Candidates for the United States Senate and House of Representatives were asked the following questions by The Washington Post:
Freeze: Do you favor a nuclear freeze? If not, do you support other forms of control?
Services: Should additional federal funds be appropriated for social services?
Social Security: Does Social Security need to be changed, and if so, how?
Budget: Do you favor a constitutional amendment requiring a balanced budget?
William P. Guthrie (R), 28, of 3130 Laurel Ave., Cheverly, is a doctoral candidate in public administration-American government at the University of Maryland. He has been active in state and local Republican organizations.
Freeze: In a word, no. American security is too vital to rest on worthless Soviet promises. No arms control agreement is possible without prior acceptance by the Soviets of on-site inspection and verification. Therefore, no freeze without inspection.
Services: No, for three reasons. First, the overwhelming necessity for a balanced budget is so great as to require cuts in existing social programs, even some that are useful, if not vital. Second, most social programs have in the past taxed all the nation for the benefit of a few interest groups. Third, because it is the consensus of all serious students of public administration that social programs have, through inefficiency, simple incompetence, program politicking and the sheer impossibility of their tasks, have failed to solve or even alleviate the problems they purported to confront -- they may have worsened them. I cite the studies of Pressman & Wildavsky, Nakumura & Smallwood and Mann & Ingram, among others.
Social Security: Yes. It should be set on a sound actuarial basis, like a real pension plan, instead of a phony government giveaway. Noncontributors should be excluded. Returns should be graded by contributions. Trust funds should be immunized from political tampering. The program would be ideally voluntary in nature.
Budget: Yes. Congress has over 22 years shown itself wholly incapable of fiscal responsibility and at the same time determined to prevent any effort by the presidency to exercise the needed balance. Yet, a balanced budget is vital. Financed deficits or tax increases must drain credit resources necessary for economic expansion, boost interest rates and increase unemployment. Outright deficits, such as we saw under Carter, leads to double-digit inflation and general economic ruin. Either way lies national bankruptcy, which is less distant than many of you care to believe. Program cuts and a balanced budget are not merely desirable but necessary.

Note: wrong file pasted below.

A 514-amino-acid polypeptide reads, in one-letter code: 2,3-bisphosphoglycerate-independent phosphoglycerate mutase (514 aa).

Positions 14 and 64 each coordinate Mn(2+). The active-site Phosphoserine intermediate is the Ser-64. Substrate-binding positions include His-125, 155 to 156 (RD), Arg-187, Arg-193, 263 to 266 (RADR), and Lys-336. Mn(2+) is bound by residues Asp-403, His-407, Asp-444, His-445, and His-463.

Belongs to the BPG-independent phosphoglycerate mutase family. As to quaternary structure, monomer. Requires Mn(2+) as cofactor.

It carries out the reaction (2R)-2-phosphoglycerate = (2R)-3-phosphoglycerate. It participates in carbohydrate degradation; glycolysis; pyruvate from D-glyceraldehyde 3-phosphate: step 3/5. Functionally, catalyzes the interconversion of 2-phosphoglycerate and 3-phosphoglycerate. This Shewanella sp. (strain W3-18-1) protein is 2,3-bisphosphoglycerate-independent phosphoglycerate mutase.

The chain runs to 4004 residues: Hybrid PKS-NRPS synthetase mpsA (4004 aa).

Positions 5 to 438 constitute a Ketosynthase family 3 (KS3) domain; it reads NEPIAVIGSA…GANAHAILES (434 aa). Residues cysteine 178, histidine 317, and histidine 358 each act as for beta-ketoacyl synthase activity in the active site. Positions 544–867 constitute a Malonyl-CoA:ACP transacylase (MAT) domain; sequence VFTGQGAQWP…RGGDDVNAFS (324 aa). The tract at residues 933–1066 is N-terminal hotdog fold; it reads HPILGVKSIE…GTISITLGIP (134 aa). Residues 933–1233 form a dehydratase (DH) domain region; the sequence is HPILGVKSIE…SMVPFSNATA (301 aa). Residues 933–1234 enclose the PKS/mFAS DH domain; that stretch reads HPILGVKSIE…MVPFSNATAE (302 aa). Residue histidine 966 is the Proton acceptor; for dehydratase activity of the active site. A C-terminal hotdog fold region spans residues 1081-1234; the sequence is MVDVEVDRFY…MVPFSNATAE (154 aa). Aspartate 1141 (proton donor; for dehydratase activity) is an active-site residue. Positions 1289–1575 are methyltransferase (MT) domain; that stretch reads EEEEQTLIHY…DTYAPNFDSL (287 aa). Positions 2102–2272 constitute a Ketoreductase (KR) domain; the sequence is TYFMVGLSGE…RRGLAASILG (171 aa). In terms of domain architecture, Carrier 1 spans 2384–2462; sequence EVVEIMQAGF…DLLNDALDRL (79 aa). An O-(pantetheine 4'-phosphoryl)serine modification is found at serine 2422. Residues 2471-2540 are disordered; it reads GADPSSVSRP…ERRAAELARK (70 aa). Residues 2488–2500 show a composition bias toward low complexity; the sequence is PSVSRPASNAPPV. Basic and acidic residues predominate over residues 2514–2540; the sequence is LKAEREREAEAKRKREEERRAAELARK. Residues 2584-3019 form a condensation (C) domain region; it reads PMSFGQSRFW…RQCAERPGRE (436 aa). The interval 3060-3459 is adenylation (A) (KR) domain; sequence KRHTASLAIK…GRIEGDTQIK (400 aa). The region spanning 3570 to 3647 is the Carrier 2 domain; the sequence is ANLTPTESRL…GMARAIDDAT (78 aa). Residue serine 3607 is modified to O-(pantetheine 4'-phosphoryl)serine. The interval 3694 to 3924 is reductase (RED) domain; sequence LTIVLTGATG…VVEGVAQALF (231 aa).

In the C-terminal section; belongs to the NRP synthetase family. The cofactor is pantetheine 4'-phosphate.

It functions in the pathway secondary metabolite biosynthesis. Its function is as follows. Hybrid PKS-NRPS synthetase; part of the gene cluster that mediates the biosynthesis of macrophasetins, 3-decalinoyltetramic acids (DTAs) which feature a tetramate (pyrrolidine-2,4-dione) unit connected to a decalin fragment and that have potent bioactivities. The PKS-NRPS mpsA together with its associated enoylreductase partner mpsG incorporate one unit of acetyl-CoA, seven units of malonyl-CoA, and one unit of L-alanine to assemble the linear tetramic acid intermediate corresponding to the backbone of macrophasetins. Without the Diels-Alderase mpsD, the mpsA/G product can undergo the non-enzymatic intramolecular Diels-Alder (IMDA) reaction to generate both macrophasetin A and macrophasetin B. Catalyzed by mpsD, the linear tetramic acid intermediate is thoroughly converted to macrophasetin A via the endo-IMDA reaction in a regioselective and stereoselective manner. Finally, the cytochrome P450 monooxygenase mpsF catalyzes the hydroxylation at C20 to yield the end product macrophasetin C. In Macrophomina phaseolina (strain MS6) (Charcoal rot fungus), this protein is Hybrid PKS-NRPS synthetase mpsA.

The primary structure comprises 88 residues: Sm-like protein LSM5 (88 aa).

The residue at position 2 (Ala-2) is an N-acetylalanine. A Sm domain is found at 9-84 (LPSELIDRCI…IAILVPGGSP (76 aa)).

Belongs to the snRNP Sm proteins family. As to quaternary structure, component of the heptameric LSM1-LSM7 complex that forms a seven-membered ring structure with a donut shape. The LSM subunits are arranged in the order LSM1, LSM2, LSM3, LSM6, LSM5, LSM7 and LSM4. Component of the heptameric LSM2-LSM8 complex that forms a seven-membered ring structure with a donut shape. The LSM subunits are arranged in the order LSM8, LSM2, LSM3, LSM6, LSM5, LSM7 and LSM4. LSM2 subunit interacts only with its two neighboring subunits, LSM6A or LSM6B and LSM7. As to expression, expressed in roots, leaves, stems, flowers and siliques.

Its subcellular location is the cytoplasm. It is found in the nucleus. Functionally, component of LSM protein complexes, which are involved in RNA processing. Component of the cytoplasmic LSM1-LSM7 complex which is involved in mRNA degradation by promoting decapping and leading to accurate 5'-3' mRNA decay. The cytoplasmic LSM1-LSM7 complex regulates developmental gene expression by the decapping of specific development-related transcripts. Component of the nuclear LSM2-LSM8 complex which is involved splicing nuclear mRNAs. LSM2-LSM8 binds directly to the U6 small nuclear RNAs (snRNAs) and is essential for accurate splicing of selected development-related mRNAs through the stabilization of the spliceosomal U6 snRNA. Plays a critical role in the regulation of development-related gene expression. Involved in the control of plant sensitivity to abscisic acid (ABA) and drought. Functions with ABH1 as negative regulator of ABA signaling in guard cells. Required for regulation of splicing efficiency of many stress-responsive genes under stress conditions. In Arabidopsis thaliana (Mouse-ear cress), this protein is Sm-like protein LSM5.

Perry A. Smith III (R), 48, of 10312 Buena Vista Ave., Lanham, is minister of the First Baptist Church in North Brentwood. Previously, he was chaplain at the University of Maryland-College Park's black ministries program and associate director of the National Civil Service League.
Freeze: I support a nuclear freeze to the extent that we do not weaken the United States' ability to deter war. I would work not merely for a freeze of nuclear weapons, but an actual reduction in the numbers of nuclear armaments. In addition, I would strongly encourage continued negotiations between nuclear powers.
Services: While I believe that the long-term means for providing an adequate life style for each American citizen exists within the private sector, I believe that the federal government must share and assume its responsibility where the private sector is unable to do so. In assuming this responsibility, the federal government must require greater accountability in order to maximize the use of public funds.
Social Security: Unquestionably, there must be change to ensure a strong, solvent Social Security system. However, I would not suggest specific changes until a review of the bipartisan report of the National Commission on Social Security Reform, due in early 1983, is received. The major source of income to the Social Security system is "payroll tax," which is a composite of three separate tax rates, with each having a separate trust fund: 1) old age and survivors insurance program; 2) disability insurance program, and 3) hospital insurance program. In December 1981, the 97th Congress enacted stop-gap legislation which would ensure payment of benefits until mid-1983, by borrowing among the three trust funds during 1982. I believe such interfund borrowing ensures rapid deterioration of the Social Security tax fund. Therefore, I would aggressively seek other measures to replace this approach.
Budget: While I support the concept of a balanced budget, I feel an amendment to the Constitution is an inappropriate vehicle to accomplish this end.